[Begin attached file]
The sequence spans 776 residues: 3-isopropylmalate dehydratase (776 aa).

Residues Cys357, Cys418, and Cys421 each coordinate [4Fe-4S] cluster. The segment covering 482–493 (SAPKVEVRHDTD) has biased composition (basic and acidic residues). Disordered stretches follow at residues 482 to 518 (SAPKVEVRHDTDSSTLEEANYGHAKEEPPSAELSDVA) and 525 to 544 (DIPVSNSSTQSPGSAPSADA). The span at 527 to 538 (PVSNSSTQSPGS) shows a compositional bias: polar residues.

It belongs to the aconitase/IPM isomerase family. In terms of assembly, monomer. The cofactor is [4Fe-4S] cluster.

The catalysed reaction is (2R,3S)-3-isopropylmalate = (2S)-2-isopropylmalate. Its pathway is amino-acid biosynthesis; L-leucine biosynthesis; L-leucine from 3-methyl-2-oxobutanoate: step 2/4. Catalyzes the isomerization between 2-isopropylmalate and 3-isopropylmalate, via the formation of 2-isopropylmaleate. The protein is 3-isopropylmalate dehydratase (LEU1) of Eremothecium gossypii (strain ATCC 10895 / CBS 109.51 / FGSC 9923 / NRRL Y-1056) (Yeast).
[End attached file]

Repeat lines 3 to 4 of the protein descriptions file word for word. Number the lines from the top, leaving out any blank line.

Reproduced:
It belongs to the aconitase/IPM isomerase family. In terms of assembly, monomer. The cofactor is [4Fe-4S] cluster.

The catalysed reaction is (2R,3S)-3-isopropylmalate = (2S)-2-isopropylmalate. Its pathway is amino-acid biosynthesis; L-leucine biosynthesis; L-leucine from 3-methyl-2-oxobutanoate: step 2/4. Catalyzes the isomerization between 2-isopropylmalate and 3-isopropylmalate, via the formation of 2-isopropylmaleate. The protein is 3-isopropylmalate dehydratase (LEU1) of Eremothecium gossypii (strain ATCC 10895 / CBS 109.51 / FGSC 9923 / NRRL Y-1056) (Yeast).